2) the potential that the absence of a thorough police investigation or state inquiry risks the loss of additional evidence that might be gathered by prompt investigation (for example the CCTV, ANPR, or debit or credit card records to indicate the events and timings of the journey to Durham).
Mr Martin Redston
The Director of Public Prosecutions
Details of the matter
You are asked to please note the content of our letters of 3 June and 8 June which concern the failure to investigate Mr. Cummings’ identified actions. Those letters should be read as incorporated herein. We attach further copies for your convenience.
We have raised with you the actions of Dominic Cummings, the chief advisor to the Prime Minister Boris Johnson. We are aware that, during the lockdown which was imposed on 23rd
March by the Prime Minister, Dominic Cummings left London on 27th March and travelled approximately 260 miles north to Durham in a car together with his wife and child. His wife was infected by coronavirus at the time. At the relevant time the law required all persons to remain at home save for prescribed purposes a healthy person might need to leave or in case of an actual emergency. The journey would take 5 hours or so, not allowing for breaks and stops on the way.
In the home, under strict guidance in the interests of public health, the person would selfisolate and seek to distance themselves as an infected person from the members of the same household. The other members of the household were not to leave the house for 14 days, so as to prevent spread of the infection to others in the community.
On the same day, 27th March, and before leaving London, he had left work and gone home to see to his wife who was ill, and then returned to work in the afternoon, despite his wife exhibiting symptoms of Covid-19.
It is also the case that Mr. Cummings left the property at which he was staying in Durham on 12th April with his wife and child, and travelled 26 miles by car to Barnard Castle, in order, he has said, to test his eyesight in advance of attempting the lengthy journey back to London
In reply by email dated 8 June 2020 you have stated that “This has now been passed to colleagues in our Special Crime Division, who will provide a response to you in due course.”
When further urgent confirmation was sought by urgent letter on 8 June 2020 for a confirmation that there was any active consideration taking place, it was met by silence. We have asked that you:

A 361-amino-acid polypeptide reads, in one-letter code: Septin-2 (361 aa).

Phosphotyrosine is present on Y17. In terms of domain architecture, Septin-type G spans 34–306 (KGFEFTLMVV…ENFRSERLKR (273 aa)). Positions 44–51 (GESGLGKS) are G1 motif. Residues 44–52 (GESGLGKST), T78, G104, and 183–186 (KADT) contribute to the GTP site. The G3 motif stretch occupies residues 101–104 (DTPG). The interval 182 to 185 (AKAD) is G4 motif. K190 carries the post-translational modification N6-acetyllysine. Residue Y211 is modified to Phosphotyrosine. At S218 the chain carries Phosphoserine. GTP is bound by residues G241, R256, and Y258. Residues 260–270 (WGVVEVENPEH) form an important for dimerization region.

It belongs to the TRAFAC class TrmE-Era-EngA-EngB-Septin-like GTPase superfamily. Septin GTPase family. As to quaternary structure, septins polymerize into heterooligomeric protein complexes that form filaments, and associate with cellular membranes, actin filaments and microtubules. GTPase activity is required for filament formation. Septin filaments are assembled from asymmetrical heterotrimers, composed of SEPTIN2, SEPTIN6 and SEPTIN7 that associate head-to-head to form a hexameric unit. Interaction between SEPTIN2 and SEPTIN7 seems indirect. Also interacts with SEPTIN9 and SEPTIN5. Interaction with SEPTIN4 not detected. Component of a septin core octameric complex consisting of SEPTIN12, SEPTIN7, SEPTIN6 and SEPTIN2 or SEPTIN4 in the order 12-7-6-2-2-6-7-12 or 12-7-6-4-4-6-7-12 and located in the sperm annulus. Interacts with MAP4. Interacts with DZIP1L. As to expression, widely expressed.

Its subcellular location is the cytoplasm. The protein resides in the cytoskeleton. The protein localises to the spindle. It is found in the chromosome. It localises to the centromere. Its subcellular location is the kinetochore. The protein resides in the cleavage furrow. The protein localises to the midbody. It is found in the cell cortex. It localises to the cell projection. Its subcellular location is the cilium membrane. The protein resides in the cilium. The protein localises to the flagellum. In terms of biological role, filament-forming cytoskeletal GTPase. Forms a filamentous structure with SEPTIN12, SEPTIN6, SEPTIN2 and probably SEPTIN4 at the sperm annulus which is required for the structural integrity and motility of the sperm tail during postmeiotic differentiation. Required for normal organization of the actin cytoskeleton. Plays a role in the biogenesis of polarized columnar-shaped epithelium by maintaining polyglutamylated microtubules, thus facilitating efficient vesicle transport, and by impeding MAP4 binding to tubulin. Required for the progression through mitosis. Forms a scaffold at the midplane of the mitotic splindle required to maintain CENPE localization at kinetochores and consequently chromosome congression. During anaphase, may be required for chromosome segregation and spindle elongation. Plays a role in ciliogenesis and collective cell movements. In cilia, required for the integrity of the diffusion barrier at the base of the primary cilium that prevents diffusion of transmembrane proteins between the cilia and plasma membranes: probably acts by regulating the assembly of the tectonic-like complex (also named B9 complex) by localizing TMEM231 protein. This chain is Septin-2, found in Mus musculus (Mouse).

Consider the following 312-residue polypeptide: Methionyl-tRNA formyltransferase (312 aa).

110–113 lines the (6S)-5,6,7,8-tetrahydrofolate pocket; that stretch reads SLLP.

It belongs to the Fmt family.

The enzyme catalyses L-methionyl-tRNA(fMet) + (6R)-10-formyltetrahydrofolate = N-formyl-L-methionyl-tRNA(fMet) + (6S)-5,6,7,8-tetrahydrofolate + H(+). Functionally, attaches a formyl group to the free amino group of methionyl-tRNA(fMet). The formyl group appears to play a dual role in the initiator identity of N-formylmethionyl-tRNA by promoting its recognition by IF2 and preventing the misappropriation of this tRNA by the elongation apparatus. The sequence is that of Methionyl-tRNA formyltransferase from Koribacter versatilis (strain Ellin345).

“confirm if there is presently an open and active consideration of the actions of Mr. Cummings during the lockdown period to which we have referred in our letter dated 3 June 2020? i.e. is a decision, concerning those specific events, still to be reached in relation to the question of prosecution for breach of regulation 6 of the Health Protection (Coronavirus, Restrictions) (England) Regulations 2020/350?
If the answer is yes, we ask you to indicate when this consideration commenced, and by when you are expecting to reach a decision. We ask for an explanation as to why no decision has been reached to-date.”
You have not responded to this request.
Grounds for judicial review
As a consequence of the above matters we note that the grounds for judicial review arise-
(1) Unreasonable failure to respond in substance to our requests contained within correspondence of 3rd and 8th June 2020; and/or
(2) Failure to meet the requirements of transparency and openness required of a public body; and/or
(3) Unreasonable or otherwise unlawful failure to inquire or investigate the actions of
Dominic Cummings to determine whether or not to prosecute for any offence (including but not limited to a breach of regulation 6 of the Health Protection (Coronavirus, Restrictions) (England) Regulations, S.I. 2020/350, or any common law offence of public nuisance given the potential to infect others by travelling across the country from London to Durham); and/or
(4) Failure to exercise the discretion to prosecute at all or lawfully; and/or
(5) Failure to consider all relevant material and/or material matters were not taken into account or properly taken into account; and/or
(6) Failure to discharge the duty of due and sufficient enquiry; and/or
(7) The decision taken or absence of a decision is Wednesbury unreasonable or irrational; and/or
(8) Failure to consider and discharge the positive obligations of the state to act to conduct an effective investigation into the alleged offence, in order to take a reasonable step to support effective measures to protect to the greatest extent possible against the risk to life or against serious bodily harm so as to discharge the positive obligations imposed by Articles 2 and/or 3 of the European Convention on Human Rights (“ECHR”).
The inaction is not compatible with these protective and positive obligations of the state which must take reasonable steps to ensure public safety to the greatest extent practicable by the maintenance of public confidence in accountability to and enforcement of the law designed to protect all society including the most vulnerable from the ongoing threat of COVID-19.
We also invite you to confirm that you would be content for a private prosecution to take place and would not exercise your power to take over such prosecution with a view to any discontinuance.
Should judicial review proceedings be necessary, we shall seek the following by way of remedy:
i) A direction for a substantive reply to the requests contained within our correspondence of 3rd and 8th June;
ii) An order that the issues be fully investigated and considered; or if a decision has been reached not to consider prosecution, a full explanation of the reasons for that decision be provided; and
iii) Should the decision have been taken not to prosecute or consider prosecution an undertaking that you shall not seek to interfere in a private prosecution.
You are respectfully reminded of the duty of candour. We invite disclosure of all material facts and documents that might assist the Claimant to present his best case to the Court.
We also make specific request for disclosure of all communications that your office or yourself have received from any minister, departmental official, or mandarin or person associated with the Cabinet, Prime Minister, or affiliates or agents or representatives of the same, referring to the question of Mr Cummings in any way.
We look forward to your response by 6pm on Thursday 11th June 2020. We reserve the right to issue proceedings thereafter without further recourse to you.
Hackett & Dabbs LLP